The third annual Concert for Carter, in support of CancerCare Manitoba, was held Thu. Mar. 16 at the iconic Park Theatre.
The energy in the room was different than the first such event, held in 2015 just a year after Carter Holdsworth died on his 19th birthday from Ewing sarcoma, a rare form of cancer most common in young people between the ages of 10 and 20.
“The first year everyone showed up to honour Carter and support the cause,” said event organizer Niki Taylor.
“They had a great time and came the second year. The third year has been a little tougher but new people are showing up, which is great,” she explained.
“People have heard Carter’s story and they’re coming because they’ve been affected by this awful disease and want to support what we’re doing,” added co-organizer Lauren Hammond, long time best friend of Holdsworth.
“It’s so important. We need to find a cure and we need it now.”
Taylor, who performed with her band, The Worthy, for the first set, asked for a show of hands by those who had been affected by cancer.
Every person in the room raised their hand.
“That just shows how big an issue this is,” she said. “It affects everyone.”
As she and her band mates shared a toast in honour of Holdsworth, she said, “We as people who have been affected by cancer know that it takes a toll on you. People coming to this event every year are showing that if you want to make a difference you can. Here’s to Carter and all the people that are affected, all the people who have fought, all the people who are still fighting and all those who lost the fight.”
One of those people is Jordan Birrell.
“Jordan lost his very young son Brody to another form of childhood cancer [Rhabdomyosarcoma]. He heard Carter’s story so he decided to come out,” Taylor said.
The Team Brody Foundation has been established to financially assist families in Manitoba affected by childhood cancer. It is fully funded by donations and events happening throughout the year.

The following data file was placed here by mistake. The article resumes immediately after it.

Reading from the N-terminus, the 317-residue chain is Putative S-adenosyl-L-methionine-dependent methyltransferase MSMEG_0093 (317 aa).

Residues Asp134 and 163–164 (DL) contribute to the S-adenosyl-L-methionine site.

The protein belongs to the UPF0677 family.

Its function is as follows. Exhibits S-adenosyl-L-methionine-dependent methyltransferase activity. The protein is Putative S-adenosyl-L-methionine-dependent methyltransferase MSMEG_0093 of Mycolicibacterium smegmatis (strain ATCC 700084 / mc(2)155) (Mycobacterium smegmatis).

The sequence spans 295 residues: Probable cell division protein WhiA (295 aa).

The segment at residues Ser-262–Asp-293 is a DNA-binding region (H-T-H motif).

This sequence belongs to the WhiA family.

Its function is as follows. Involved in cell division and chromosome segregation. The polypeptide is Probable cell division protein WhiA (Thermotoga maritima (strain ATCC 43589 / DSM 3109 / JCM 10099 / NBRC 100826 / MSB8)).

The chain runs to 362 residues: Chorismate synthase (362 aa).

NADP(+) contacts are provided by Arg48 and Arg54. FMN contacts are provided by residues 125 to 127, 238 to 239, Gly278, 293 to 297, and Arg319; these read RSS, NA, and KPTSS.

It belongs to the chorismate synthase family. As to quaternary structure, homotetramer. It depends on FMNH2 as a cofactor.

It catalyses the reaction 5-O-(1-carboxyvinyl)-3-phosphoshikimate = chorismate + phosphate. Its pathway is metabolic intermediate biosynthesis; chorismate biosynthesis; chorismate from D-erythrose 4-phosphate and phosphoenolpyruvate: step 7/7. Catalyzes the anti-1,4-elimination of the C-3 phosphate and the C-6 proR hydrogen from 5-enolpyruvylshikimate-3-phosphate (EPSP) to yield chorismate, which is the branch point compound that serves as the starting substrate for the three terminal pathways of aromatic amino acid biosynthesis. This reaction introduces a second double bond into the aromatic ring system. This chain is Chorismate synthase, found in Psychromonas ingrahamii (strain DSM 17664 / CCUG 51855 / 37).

Taylor said this shows there’s a community that exists here in Manitoba to support one another. “There are different circles of people that are coming together to do what we can.”
This, she said, is the legacy that Carter would have wanted.
“That support for one another is so vital. It’s not just about Carter anymore and I think he’d be happy about that,” Taylor said. “He always said, ‘I’m going to get through this, I’m going to fight it, I’m going to win and I’m going to get out there and support people and talk about my experience’.”
Concert for Carter was Taylor’s idea as a way to keep Holdsworth’s dream alive.
“So Carter can’t be here, but he’s still doing what he wanted to do in his life and that’s the best part about tonight,” Taylor said.
Carter’s dad, Mark Holdsworth agrees saying it’s been overwhelming to see the continued support.
“I can’t say enough about the efforts of Niki and her committee for pulling this together,” he said.
He cited how Lilliane Tran, one of Carter’s best friends, had managed to get all the silent auction prizes together before leaving for veterinary school in South Africa. “This is how much it matters, even with how busy these young people are.”
How does a parent carry on after such a loss? For Holdsworth it’s remembering the “great funny guy” Carter was. The guy, who on a trip to Mexico as a teen was greeted at poolside one morning by the entire University of Illinois football team chanting, “Carter! Carter! Carter!” “What did you do?” his father asked, to which Carter replied, “I’ll never tell.” Holdsworth said that was trademark Carter.
Hammond remarked she loved hearing that story.
“Carter was the funniest person I’ve ever met even in the hardest times,” said Hammond. “He would never let on how tough things really were. He would laugh, he’d be humble, and he’d be excited that all these people are here not only to support him but also about all the others this is helping.”
Taylor again credits a strong community but also some “incredible bad ass women” who came together to make something happen. “Angie Fournier and Lilliane Tran are both away at school but they’ve been promoting the event, providing moral support, and donating their time as well as prizes from far away.”
Taylor, who works for the Seven Oaks school division at a youth support program called Wayfinders, finished her BA and is going back to university to finish here education degree in September. Hammond just started as an apprentice for jewelry designer, Hillary Druxman. So while they’re all “super busy” they all agree this is super important.
The 2017 organizing committee of Taylor, Hammond, Tran and Fournier is rounded out by many others who helped with their time and prize donations.
Jérémie Brémault, lead vocalist for Jérémie & The Delicious Hounds who headlined the show said the band was thrilled to support such a great cause.
“Lauren asked us to do it and we were more than happy to. It’s definitely a pleasure and an honour to come and participate,” he said. “This brutal disease touches everybody.”
The event was successful in reaching its goal of raising $5,000 for cancer research through ticket sales and silent auction. This brings the three year total raised to $20,000.